Vladimir Putin didn’t pay much attention to Fiona Hill (a leading U.S. expert in Russia), when she was seated next him at dinners. Putin’s people chose her because she was a “nondescript” woman, to ensure that the Russian president wouldn’t have any competition for his attention.

She was fluent in Russian and often listened carefully to the conversations of men, even if they seemed to have forgotten she was there, she recalled in an Associated Press interview. She thought, “Hey, if you were a man, you wouldn’t be talking like that in front of me.” “But go ahead. I’m listening.”

Hill didn’t expect to be as invisible as Donald Trump when she became his Russia advisor in the White House. Hill, who co-authored an acclaimed book on Putin, was able to see inside his head. Trump didn’t want her advice. In meeting after meeting, he ignored her. He once mistakenly called her “darlin” and mistook her for a secretary.

She was still listening, however. She was reading Trump as if she had read Putin.

Her book, “There is Nothing for You Here,” was published last week. She isn’t like other tell-all writers from Trump’s administration. The book is similar to her calm, but compelling testimony during Trump’s first impeachment. It offers a more serious, and perhaps even more alarming, portrait the 45th president.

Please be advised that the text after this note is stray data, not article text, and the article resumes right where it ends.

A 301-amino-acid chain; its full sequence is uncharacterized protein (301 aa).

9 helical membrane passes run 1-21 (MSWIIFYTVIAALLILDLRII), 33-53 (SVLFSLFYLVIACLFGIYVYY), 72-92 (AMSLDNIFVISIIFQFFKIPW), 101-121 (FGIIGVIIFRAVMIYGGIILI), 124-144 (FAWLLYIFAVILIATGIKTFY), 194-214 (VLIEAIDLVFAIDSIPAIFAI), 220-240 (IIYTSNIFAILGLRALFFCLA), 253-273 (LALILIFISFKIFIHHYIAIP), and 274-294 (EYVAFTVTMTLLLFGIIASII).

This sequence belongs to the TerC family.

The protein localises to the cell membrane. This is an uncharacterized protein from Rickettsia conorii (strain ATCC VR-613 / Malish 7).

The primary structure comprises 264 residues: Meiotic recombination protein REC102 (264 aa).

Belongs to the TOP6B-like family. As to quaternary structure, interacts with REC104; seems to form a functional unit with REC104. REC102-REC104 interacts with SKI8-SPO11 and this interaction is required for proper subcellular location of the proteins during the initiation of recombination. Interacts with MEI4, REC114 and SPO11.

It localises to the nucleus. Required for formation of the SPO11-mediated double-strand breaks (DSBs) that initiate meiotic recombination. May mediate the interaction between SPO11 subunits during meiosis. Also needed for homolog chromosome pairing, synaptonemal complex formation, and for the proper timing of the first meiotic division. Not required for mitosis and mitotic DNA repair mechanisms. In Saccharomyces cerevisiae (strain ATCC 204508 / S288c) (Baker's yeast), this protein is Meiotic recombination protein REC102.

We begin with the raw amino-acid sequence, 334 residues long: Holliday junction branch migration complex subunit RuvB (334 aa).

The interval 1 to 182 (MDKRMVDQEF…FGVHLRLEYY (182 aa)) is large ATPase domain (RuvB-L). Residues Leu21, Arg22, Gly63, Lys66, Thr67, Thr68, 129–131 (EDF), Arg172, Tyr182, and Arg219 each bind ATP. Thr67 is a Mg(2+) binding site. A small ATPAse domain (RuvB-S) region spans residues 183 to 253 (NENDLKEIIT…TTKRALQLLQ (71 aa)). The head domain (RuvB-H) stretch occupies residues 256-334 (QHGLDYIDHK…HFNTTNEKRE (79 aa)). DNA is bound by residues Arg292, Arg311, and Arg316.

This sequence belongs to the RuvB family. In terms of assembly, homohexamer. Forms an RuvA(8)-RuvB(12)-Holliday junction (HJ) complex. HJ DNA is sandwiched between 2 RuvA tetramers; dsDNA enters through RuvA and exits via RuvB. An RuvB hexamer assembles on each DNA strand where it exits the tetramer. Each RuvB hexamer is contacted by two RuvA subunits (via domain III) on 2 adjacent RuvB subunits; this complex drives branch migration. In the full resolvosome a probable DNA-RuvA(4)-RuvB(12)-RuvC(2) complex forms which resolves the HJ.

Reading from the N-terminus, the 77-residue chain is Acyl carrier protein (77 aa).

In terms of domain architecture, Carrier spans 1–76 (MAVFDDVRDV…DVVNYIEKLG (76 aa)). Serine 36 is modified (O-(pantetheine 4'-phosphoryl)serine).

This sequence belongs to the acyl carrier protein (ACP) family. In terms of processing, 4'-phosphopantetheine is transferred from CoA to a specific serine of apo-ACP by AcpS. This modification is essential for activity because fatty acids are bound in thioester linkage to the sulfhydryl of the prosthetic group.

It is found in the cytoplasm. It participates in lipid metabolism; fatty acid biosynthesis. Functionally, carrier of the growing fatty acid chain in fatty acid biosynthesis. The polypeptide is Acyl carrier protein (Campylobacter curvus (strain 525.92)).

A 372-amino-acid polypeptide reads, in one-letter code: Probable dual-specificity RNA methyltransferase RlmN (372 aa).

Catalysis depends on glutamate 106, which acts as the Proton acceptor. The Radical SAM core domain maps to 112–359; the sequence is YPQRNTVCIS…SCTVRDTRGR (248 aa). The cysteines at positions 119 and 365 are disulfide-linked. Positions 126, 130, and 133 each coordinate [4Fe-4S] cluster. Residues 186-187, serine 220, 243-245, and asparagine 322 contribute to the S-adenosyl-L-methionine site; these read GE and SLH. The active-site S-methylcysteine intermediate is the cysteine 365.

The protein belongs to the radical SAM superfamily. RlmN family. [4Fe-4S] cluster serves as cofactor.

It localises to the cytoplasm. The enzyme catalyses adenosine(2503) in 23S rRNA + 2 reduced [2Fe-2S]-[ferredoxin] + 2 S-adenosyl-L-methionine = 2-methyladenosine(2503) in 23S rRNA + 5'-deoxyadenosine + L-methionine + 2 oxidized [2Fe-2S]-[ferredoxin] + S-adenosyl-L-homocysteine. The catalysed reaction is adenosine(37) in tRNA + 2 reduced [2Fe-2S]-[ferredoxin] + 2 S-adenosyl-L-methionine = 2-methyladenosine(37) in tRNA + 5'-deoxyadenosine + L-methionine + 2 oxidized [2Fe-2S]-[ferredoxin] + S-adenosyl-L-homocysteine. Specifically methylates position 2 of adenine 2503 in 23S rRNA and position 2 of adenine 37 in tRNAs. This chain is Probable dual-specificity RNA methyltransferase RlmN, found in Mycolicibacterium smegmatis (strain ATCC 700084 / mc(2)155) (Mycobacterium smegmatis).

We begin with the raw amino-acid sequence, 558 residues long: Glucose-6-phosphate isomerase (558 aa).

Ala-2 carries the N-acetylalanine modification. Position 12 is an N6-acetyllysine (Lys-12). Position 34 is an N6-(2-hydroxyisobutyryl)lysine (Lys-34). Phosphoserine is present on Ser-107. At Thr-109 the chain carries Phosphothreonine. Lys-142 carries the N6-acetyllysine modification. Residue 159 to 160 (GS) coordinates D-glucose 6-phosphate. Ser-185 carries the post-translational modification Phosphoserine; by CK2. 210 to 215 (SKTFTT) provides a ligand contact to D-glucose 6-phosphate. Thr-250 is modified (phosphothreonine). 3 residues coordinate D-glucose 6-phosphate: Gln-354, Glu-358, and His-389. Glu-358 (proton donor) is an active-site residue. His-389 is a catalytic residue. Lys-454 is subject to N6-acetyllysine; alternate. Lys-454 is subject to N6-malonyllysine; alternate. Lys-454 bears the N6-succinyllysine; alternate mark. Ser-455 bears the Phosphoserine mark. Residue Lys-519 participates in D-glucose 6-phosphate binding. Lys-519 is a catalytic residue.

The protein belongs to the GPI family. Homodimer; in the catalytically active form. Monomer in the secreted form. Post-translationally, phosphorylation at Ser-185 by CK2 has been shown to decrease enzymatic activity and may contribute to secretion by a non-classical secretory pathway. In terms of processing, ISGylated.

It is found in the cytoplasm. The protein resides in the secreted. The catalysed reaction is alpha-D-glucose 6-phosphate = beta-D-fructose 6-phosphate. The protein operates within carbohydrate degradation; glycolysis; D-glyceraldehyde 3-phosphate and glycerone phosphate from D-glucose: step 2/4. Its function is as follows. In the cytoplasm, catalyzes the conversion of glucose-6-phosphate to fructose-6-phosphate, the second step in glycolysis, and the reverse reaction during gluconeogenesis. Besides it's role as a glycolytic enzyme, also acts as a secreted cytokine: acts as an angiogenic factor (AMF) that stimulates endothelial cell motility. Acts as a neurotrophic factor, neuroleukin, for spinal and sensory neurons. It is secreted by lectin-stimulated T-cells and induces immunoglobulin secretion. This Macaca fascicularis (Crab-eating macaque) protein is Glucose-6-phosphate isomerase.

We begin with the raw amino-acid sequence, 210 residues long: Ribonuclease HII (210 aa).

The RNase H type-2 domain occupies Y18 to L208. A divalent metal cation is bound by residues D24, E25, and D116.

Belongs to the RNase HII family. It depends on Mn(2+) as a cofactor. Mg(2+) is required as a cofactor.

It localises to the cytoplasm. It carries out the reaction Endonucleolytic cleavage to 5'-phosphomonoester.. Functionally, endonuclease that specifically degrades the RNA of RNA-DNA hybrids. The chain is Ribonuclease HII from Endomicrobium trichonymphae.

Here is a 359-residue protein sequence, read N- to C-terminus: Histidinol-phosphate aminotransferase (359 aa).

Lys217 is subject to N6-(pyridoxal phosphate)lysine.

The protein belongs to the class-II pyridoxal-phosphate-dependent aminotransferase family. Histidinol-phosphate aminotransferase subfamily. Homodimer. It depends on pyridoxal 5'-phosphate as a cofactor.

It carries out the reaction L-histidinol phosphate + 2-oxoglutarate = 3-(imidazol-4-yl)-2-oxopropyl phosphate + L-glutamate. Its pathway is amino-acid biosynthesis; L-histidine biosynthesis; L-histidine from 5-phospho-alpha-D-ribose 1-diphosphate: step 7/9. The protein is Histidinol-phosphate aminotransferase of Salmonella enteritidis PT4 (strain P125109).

Hill’s tone may be restrained but it is still damning by a thousand cuts. It shows how Hill’s career was devoted to understanding the Russian threat and managed it, but ended up revealing that America is most at risk from her own actions.

She describes in fly-on the-wall detail a president who had a voracious appetite to praise others and little or no desire to govern — a man so obsessed with what other people said about him, that U.S. relations rose or fell depending on how flattering foreign leaders made their remarks.

She writes that Trump demanded constant attention from his staff and all those who were part of his circle. “Especially in international affairs, Trump’s vanity was a source of vulnerability. His fragile self-esteem was a sign of his vulnerability.”

Hill described Putin manipulating Trump’s behavior by withholding or offering compliments. She said that this was more effective than blackmailing and getting dirt on him. Hill nearly lost the meeting in Finland when Trump seemed to favor Putin over his intelligence agencies regarding Russian interference in 2016 U.S. elections.

She writes, “I wanted the whole thing to end.” I thought about throwing a fit, faking seizures and hurling my self backwards into the row behind me of journalists. It would have only added to the humiliating spectacle.”